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handling of tools5/27
I was courious how you guys hadle the way tools are handled. Do make the employee buy all hand tools, staple guns clamps etc.
We buy all tools. Each station has a standard set. All very high quality. It is expensive but I feel worth it. For example a lessor nailer dents the wood. A cheap tape does not measure accurately. Some take pride n the tools some not so much.
A person should have a very basic set of tools for themselves. Ruler, square, pencil, maybe some screwdrivers and pliers. But they are working for you and you should be supplying the main things for them. Each work area should be provided with area specific tooling for those people. I don't see why anyone should have to put out for anything other than basic tools to make you money.
I remember reading an article about the day Boeing Airplane rolled the last employee-owned tool chest off the floor.
Heretofore the employees furnished their own tools. Some guys had complete sets and some just used their tool chest to store spare clothing and potato chips. Inevitably the lesser equipped would borrow tools from the properly equipped. When the tools ended up missing or damaged Boeing paid to replace them.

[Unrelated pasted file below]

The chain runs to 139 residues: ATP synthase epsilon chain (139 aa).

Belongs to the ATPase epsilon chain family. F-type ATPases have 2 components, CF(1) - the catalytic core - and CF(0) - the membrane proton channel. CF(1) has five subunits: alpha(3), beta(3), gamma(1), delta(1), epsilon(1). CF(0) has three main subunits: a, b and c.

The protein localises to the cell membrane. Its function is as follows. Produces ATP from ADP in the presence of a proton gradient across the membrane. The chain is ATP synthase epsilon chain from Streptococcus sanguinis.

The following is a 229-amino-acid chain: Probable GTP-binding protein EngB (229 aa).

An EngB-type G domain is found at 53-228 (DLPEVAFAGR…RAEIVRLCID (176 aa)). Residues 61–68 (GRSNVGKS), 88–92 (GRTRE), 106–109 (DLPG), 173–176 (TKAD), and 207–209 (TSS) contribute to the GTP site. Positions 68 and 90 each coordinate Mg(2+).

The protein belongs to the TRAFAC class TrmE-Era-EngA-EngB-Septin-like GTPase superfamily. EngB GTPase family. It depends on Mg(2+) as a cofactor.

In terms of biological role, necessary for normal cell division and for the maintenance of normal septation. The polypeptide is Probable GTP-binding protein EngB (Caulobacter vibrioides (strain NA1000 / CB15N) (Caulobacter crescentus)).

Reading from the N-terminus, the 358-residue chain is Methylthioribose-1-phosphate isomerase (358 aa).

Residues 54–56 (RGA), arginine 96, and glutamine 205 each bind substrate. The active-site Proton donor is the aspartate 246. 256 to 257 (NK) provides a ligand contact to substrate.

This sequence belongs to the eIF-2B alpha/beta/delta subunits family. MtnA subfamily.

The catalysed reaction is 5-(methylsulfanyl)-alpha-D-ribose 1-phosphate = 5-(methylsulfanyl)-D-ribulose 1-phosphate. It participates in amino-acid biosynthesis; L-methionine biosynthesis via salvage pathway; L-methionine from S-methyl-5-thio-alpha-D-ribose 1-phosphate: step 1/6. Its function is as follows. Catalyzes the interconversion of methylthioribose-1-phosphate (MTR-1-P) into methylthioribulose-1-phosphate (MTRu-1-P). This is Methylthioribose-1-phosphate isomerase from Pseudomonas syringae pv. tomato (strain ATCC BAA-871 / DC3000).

At the beginning and end of each shift Boeing would pay their workers to roll out and return their tool chests. Since the tool chests took so much space they were always left outside the airplane. Every time you needed a tool it involved another hike outside the airplane to retrieve and return the tool.
Boeing decided that since they were the de facto tool owner anyway it would make more sense to have the specific tool that was needed where it was needed.
I agree with all so fare. These guys have just found a way to keep there shop cost to bare minumin and I just have to take it or leave it.
I buy all the factory based tools, nails guns, sanders, dust extraction and hand tools on the work bench. I have a detailed list of what I expect the guys to own themselves which is generally power tools, a couple of good drills, cordless planer ect ect. Each team member gets a screw box purchased for them in their chosen toolbox system, festool, makita dewalt or a quality generic if they haven't got a tool box system.
The occasional site tools like plunge saws and drop saws I also purchase. We have a tool room with a check in, check out system. If you check it out to "borrow it" because you don't have your own tool. Then it is expected that you return it in good order otherwise it is your responsibility to replace or repair unreasonable damage.
In the past I had a site kit and after I saw it being disrespected one time too many I changed over to this system.
Amazing how people look after their own tools
You can't legally make employees pay for tools or repairs of tools they've broken of yours.
And no employee should have to buy power tools to work for you.
I furnish basically everything, all the way down to pencils, in the shop as well as the install truck. Even a cabinet full of snacks for break time.